Randy Scott
 on August 03, 2020

The Dawn of a New Era in Genetic Medicine

The rise of genetic testing has rapidly provided pertinent data in medical care and clinical research that has the capacity to change how we address disease, while also revealing great complexity.

small capped test tubes with labels

The field of genetic testing is relatively young but is rapidly becoming one of the most important new areas of modern medicine. It’s been over 20 years since the first human genetic code was sequenced, which took a decade of development and cost over a billion dollars. Since then, the cost of DNA sequencing has rapidly declined, and we are now learning about the genetics of human biology and its impact on disease at an accelerating pace. Two of the biggest surprises to me of the last decade of research are that 1) human genetic variation is much greater than expected, and 2) genetic disorders are both more common and complex in the human population than previously thought. Despite this complexity, enormous gains have been made. Genetic testing is beginning to play a significant role in the diagnosis and treatment of disease across virtually all areas of medicine. This includes cancer, heart disease, neurological disorders, and pediatric diseases.

Genetic variation in the human population is much greater than previously thought

Ten years ago, a clinical-grade DNA sequence for a single disease-causing gene cost as much as $3,000 (and there are approximately 20,000 genes in the genome). Today’s clinical laboratories can simultaneously sequence hundreds, and even thousands, of genes for a few hundred dollars, a fraction of the cost of just one gene a decade ago. With the decrease in cost, DNA testing is rapidly moving from basic research into clinical medicine and the race is on to look at genetics in the broader context of human disease. Soon, we will be able to sequence the entire genome at high resolution to identify all known genetic variants at a reasonable cost. (Low resolution, research-grade whole genome sequencing is already available but misses many of the most complex variant types required for clinical medicine.)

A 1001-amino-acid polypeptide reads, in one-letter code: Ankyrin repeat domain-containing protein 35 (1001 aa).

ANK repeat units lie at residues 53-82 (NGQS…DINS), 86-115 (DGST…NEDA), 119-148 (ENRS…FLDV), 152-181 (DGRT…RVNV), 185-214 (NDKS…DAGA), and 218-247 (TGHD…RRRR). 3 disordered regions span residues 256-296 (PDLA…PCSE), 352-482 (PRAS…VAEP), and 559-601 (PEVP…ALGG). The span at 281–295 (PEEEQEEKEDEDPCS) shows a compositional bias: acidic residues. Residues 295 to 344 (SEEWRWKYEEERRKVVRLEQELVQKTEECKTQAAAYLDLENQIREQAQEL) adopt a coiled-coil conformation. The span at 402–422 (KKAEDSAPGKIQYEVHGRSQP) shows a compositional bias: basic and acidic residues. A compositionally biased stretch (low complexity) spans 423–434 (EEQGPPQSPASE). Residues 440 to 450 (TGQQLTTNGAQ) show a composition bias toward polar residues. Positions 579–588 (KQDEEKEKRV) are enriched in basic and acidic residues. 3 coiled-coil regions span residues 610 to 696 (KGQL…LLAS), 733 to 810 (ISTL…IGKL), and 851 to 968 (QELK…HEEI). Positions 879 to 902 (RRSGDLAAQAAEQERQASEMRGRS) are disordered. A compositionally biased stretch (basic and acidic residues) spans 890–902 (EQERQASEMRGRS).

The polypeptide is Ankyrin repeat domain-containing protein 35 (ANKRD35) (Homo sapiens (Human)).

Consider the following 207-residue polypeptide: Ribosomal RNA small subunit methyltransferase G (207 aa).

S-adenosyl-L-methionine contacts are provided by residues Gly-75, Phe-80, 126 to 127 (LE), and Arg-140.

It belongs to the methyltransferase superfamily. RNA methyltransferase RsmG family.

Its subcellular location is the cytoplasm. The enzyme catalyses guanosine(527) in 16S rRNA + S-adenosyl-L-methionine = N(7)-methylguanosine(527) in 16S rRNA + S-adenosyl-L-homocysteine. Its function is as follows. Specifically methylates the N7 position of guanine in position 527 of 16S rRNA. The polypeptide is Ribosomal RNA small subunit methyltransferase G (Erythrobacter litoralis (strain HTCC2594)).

It was originally thought that there would be a “normal” healthy genome that all other genomes could be compared to and that each mutation was abnormal and might cause disease. We now know that there is tremendous genetic variation within the human population, and only a fraction of those variants cause disease. No single person’s genome can be defined as the gold standard, “normal” genome. We share most of our genetic code, but each of us is unique. There are approximately 20,000 genes that code for proteins in the human genome, and most genes contain thousands of variants across different individuals. As there are over seven billion people in the world and only a small portion have ever had their DNA sequenced, we are still in the very early stages of cataloging all of the variants and the impact they have on biology and disease.

The process of DNA replication within our cells is amazingly accurate, with numerous editing mechanisms that correct mistakes during cell division or embryo development. Nonetheless, the editing process is not perfect: each newborn child will differ from its parents in about 30-40 “letters” in the genome, on average. Those small changes can cause genetic disorders, but they also create genetic diversity that may be important for survival of the species and are a natural part of the evolutionary process. Most variants will be silent in terms of any biological effect. Some variants will cause disease, and some will have positive effects that may protect from disease. All of that genetic diversity is rapidly being uncovered. You can think of these 20,000 protein encoding genes as a symphony with many different instruments. If one player deviates slightly from the norm, it might go unnoticed. However, a dramatic change could ruin the whole concert!

baby hand with a baby face in background